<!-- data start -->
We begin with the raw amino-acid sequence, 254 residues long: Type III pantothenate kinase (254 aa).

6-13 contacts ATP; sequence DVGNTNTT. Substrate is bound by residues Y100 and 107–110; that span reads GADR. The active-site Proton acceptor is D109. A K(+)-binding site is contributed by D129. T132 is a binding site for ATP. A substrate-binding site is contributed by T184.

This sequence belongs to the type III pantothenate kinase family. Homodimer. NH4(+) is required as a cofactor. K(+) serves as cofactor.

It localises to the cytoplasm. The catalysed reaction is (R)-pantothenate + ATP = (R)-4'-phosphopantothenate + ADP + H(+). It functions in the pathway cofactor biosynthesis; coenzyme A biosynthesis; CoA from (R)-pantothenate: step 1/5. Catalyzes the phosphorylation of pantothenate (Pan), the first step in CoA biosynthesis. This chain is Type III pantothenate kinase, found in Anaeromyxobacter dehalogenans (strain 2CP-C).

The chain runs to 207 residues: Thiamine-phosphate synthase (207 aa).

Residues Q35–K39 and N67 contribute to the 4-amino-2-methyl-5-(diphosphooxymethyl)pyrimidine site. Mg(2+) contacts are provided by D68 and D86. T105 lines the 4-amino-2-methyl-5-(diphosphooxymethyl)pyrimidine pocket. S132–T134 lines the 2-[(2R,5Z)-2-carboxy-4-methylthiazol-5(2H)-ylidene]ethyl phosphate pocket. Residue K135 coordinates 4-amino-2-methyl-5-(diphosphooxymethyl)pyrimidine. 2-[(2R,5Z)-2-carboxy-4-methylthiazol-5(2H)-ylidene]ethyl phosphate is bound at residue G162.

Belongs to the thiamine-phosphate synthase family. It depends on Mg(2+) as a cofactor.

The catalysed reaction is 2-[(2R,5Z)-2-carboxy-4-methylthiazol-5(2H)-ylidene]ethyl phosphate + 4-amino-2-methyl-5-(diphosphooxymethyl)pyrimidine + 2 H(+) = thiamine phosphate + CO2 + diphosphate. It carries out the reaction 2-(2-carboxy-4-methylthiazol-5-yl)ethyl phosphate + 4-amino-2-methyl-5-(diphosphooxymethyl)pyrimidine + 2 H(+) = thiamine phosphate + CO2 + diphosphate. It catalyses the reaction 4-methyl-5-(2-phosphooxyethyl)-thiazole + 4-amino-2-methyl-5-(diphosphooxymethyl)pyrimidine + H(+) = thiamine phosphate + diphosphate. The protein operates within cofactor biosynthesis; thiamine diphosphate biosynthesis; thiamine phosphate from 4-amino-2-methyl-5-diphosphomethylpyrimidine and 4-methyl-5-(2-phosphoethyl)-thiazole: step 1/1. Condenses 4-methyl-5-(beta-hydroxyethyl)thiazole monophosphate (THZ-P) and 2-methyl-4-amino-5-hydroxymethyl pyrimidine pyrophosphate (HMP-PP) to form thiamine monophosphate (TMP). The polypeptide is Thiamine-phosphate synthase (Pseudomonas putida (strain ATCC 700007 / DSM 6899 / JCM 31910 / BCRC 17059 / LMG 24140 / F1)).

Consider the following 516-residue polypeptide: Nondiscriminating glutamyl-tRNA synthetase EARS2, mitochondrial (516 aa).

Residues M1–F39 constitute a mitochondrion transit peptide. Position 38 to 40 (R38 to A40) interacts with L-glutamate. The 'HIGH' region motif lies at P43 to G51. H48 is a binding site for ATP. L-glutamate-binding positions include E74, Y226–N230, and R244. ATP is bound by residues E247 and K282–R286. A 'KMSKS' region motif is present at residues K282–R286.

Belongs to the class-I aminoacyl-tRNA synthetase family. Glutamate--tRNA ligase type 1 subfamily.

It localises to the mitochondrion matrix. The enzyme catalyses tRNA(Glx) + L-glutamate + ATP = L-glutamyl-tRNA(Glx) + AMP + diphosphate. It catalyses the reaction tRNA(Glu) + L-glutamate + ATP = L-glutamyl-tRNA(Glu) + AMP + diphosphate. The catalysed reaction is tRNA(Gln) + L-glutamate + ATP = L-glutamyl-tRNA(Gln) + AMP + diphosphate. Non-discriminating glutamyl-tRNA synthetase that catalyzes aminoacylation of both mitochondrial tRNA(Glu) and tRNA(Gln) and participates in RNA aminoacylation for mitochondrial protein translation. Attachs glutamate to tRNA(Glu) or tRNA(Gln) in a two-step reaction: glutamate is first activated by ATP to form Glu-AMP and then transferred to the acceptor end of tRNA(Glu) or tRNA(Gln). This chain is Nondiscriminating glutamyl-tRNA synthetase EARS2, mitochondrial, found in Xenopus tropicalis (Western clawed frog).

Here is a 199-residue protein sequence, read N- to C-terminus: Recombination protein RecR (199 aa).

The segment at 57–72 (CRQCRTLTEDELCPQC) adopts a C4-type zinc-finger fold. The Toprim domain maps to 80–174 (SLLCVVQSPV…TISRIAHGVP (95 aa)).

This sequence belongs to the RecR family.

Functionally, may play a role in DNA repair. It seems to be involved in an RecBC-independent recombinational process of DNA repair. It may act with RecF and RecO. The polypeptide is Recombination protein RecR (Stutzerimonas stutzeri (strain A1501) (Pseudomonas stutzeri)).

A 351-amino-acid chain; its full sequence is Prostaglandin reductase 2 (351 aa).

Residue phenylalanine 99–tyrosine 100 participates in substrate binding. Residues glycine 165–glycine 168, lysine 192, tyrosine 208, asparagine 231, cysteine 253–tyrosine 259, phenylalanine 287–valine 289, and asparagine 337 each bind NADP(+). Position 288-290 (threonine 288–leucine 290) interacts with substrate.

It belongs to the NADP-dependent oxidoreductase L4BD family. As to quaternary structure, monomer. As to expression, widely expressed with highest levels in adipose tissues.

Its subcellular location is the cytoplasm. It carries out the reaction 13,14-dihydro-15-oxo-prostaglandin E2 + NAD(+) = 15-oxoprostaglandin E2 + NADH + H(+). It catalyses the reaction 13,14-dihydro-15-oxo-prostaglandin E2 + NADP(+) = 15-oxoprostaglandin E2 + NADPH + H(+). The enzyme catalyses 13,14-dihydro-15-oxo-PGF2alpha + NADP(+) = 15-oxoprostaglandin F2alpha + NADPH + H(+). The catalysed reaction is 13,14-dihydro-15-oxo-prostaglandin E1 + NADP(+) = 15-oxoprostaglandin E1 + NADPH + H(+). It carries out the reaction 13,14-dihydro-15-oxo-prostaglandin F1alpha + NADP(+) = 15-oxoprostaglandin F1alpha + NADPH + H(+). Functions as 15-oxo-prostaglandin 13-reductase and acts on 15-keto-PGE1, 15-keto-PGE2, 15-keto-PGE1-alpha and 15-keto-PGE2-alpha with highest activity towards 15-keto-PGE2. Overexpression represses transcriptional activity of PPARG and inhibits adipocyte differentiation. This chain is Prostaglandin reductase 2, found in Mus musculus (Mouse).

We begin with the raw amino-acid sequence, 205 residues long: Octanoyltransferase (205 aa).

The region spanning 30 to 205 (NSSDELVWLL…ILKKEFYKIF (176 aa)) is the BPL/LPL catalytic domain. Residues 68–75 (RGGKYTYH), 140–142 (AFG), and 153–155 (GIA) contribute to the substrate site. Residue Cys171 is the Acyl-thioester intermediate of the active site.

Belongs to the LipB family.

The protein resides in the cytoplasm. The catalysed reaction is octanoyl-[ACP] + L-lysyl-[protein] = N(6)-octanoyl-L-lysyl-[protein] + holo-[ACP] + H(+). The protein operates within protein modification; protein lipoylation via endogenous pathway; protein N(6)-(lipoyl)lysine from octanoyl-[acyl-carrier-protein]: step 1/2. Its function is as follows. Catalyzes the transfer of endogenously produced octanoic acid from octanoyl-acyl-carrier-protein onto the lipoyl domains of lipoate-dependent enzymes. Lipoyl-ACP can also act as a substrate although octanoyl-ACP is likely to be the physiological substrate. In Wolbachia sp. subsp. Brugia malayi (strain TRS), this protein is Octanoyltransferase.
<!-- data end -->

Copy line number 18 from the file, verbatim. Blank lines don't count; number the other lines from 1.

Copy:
Residue phenylalanine 99–tyrosine 100 participates in substrate binding. Residues glycine 165–glycine 168, lysine 192, tyrosine 208, asparagine 231, cysteine 253–tyrosine 259, phenylalanine 287–valine 289, and asparagine 337 each bind NADP(+). Position 288-290 (threonine 288–leucine 290) interacts with substrate.